She survived state-sponsored, destruction, revolution in Europe and the ravages of time, now, to return to our shores after 600 years. Sunday early alabaster statue of the virgin and child takes its place among the most rare medieval glory of the British Museum; presented to the public as a Testament to forgotten artistry of the 14th-century English sculptors.
“This is a great Christmas gift for the Museum and its visitors,” said Lloyd de beer, co-curator of the medieval collections in the Museum. “This statue is a wonderful and amazing because there is so little that has remained untouched since that time. It says collection in the British Museum, and also with recent stories of religious and cultural destruction that is happening elsewhere.”
The statue, which stands 75cm high, believed to have been made around 1350 in the Midlands by an unknown and highly skilled force. It is considered the best surviving example of its kind in the UK.
“This testifies to the deep creative heritage of this part of England,” said de BEER. “We know that alabaster was mined near Derby and Stafford already in 1330. He was especially popular in the 14th century because of its translucent whiteness and how it takes paint and gilding, and as ivory”.
Somehow, the statue escaped the wholesale wrecking of religious subjects in the churches during the Protestant reformation in the mid 1500 years to travel across the channel. De BEER and his colleagues suggested that it could be bought for a rich foreigner long before the threat of destruction of the icons that came with the dissolution of the monasteries under Henry VIII. Alternatively, it could be smuggled later, as a threat to religious works became clear.
The greater part of his life spent in seclusion in the monastery in Sint-Truiden, Belgium. There he escaped the violence of the French revolution, when many icons were destroyed.
Hartwig Fischer, Director of the British Museum says the statue ‘sharp acquisition as it approaches the festive season. Photo: Alamy
“When you look at an object like this and think what she went through is so touching,” said de BEER. “If the British Museum there is nothing else, it exists for this. I hope that people will come to see it to know its history as they do with your significant other exhibits, like chess from the island of Lewis, or the Royal Gold Cup, but then realize that the Great artists we had to work here.”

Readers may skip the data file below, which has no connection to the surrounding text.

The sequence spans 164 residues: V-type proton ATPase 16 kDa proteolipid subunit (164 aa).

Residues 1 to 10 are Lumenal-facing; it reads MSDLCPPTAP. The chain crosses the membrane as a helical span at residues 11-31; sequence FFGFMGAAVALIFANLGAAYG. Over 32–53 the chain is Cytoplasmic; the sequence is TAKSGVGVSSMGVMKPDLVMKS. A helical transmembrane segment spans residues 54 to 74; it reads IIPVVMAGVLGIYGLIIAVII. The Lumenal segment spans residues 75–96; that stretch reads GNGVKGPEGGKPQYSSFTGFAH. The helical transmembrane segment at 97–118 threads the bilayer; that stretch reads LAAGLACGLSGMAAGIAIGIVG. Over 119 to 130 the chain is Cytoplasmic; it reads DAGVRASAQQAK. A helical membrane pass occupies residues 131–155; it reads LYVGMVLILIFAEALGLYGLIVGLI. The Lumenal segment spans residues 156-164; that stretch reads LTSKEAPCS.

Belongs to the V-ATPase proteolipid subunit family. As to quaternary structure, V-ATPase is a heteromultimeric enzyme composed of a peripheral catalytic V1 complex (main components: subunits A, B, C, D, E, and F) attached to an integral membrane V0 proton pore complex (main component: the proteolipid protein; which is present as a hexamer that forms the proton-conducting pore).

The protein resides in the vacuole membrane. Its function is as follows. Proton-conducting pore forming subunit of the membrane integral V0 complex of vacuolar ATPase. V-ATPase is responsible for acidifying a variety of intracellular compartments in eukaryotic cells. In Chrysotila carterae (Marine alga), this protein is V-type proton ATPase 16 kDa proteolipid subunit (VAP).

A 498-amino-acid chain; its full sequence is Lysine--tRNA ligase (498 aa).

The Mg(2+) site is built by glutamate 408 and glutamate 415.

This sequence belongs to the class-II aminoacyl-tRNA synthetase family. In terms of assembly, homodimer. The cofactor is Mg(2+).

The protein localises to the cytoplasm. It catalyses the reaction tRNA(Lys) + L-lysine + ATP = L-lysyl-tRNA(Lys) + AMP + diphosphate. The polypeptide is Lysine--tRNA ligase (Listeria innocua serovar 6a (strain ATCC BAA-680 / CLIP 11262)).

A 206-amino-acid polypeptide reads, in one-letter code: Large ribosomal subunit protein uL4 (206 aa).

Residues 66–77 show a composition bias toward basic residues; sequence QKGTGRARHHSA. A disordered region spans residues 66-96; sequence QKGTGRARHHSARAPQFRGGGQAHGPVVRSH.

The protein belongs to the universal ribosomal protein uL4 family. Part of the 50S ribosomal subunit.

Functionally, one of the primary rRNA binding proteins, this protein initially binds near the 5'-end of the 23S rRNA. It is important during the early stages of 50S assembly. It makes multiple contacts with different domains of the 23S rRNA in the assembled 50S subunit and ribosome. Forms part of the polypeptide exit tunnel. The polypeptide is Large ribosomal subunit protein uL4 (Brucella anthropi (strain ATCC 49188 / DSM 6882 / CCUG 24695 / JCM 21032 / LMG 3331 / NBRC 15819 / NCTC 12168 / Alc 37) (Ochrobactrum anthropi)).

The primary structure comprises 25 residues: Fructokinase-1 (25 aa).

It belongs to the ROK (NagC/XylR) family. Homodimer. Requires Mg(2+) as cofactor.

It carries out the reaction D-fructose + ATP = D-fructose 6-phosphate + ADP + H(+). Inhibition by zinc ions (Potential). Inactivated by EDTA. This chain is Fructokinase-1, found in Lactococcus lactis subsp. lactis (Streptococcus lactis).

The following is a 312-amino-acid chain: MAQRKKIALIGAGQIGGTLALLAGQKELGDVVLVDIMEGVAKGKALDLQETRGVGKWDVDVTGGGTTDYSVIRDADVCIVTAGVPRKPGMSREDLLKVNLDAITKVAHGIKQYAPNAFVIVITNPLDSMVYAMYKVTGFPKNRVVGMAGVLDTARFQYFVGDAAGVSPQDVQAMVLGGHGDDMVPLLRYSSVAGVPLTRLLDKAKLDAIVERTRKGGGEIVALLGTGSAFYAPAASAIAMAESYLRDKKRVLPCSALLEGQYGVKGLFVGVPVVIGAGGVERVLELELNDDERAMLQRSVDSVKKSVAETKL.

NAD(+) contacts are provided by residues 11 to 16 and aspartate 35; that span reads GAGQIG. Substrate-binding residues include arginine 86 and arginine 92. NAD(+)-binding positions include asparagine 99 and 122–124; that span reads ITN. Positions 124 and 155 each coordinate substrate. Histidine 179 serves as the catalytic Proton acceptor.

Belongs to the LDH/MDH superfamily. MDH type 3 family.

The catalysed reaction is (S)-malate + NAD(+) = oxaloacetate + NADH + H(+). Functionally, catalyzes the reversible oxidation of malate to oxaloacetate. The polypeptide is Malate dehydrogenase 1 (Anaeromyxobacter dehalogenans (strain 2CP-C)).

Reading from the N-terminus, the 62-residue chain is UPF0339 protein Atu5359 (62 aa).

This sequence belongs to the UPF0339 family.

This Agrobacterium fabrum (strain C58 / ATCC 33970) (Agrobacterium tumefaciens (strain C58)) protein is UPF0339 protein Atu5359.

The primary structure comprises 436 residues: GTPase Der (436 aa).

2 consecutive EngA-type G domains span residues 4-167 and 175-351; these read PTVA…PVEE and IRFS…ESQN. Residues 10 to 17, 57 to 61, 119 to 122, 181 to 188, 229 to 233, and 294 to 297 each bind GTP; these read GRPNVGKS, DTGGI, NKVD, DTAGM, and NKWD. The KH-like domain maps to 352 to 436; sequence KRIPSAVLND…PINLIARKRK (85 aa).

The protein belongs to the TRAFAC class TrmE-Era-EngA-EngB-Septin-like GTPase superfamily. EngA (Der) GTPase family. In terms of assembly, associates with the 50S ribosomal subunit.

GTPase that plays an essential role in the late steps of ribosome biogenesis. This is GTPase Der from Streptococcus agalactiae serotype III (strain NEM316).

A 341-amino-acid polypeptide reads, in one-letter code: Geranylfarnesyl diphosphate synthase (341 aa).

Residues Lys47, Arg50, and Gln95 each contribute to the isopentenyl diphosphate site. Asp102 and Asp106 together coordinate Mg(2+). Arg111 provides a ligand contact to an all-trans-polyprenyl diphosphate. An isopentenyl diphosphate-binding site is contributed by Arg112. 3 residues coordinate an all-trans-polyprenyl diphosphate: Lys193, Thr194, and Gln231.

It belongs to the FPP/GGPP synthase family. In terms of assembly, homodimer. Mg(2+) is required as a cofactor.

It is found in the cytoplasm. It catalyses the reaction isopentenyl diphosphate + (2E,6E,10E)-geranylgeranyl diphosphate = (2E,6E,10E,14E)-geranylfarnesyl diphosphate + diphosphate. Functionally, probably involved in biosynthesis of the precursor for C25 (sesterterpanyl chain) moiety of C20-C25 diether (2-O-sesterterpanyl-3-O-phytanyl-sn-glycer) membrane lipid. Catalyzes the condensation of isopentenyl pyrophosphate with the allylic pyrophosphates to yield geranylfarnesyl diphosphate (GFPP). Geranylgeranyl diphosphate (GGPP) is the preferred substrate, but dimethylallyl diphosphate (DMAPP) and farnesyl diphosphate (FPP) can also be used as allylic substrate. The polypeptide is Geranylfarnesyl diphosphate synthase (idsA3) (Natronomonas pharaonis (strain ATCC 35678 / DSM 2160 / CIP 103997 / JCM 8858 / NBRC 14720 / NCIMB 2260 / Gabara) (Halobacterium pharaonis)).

Amazingly, the part still retains some of the original decorative color and gilt. Virgo, who is standing, is depicted in the crown as the Queen of heaven, and the Christ child holding the Orb in his right hand. Both persons were erased by a devotee kisses and touch.
“When it was bought at auction in London, a specialist it was covered with a thick, brown varnish,” said de BEER. “During conservation varnish was stripped and she came out to sing.”
Studies have shown that the statue was exhibited in Brussels in 1864, and then snapped the famous Austrian banker and collector, Dr. albert Figdor. On his death it came into the private collection of a European family before being seen at auction. The statue, said British Museum Director Hartwig Fischer as “beautiful and touching” and “sharp acquisition for the British Museum, so as you approach the festive season,” was received from the dealer Sam Fogg, with the help of the art Fund and National heritage Memorial Fund.
Early religious Royal prohibitions, Henry VIII, was the only religious “idolatry”, which needs to be taken down, citing the words of the second commandment: “make for yourself an idol, or any likeness of anything in heaven above or on the earth beneath or in the waters under the earth.”
English alabaster sculpture has a bad rap so far. Here, however, we can see the workmanship a true work of art.
Lloyd de BEER British Museum
But then a more severe ban, after the coming to power of his son, Edward VI in 1547. He urged the clergy to “take away, utterly extinct and destroy all shrines, coverings of shrines, all tables, candlesticks, trindles or rolls of wax, pictures, paintings and all other monuments of feigned miracles, pilgrimages, idolatry and superstition: so that there was no memory of the same in walls, stained glass Windows or elsewhere within their churches or houses. And they should instruct their parishioners to do the like in their several houses.”
In the ensuing months, religious statues were smashed, and some of them were hidden behind walls and under floors. Some had their eyes deliberately damaged or their heads lopped off. “We set a new statue in the gallery, near the head of South Kearny and leg, shattered the other statue, so that visitors can see what happened to most of these works,” said de BEER.
“It is also located near the French Virgin and child in ivory so we can show that this simply sophisticated piece. English alabaster sculpture has a bad rap so far, because there is an element of mass production to some more recent work. Here, however, we can see the workmanship a true work of art.”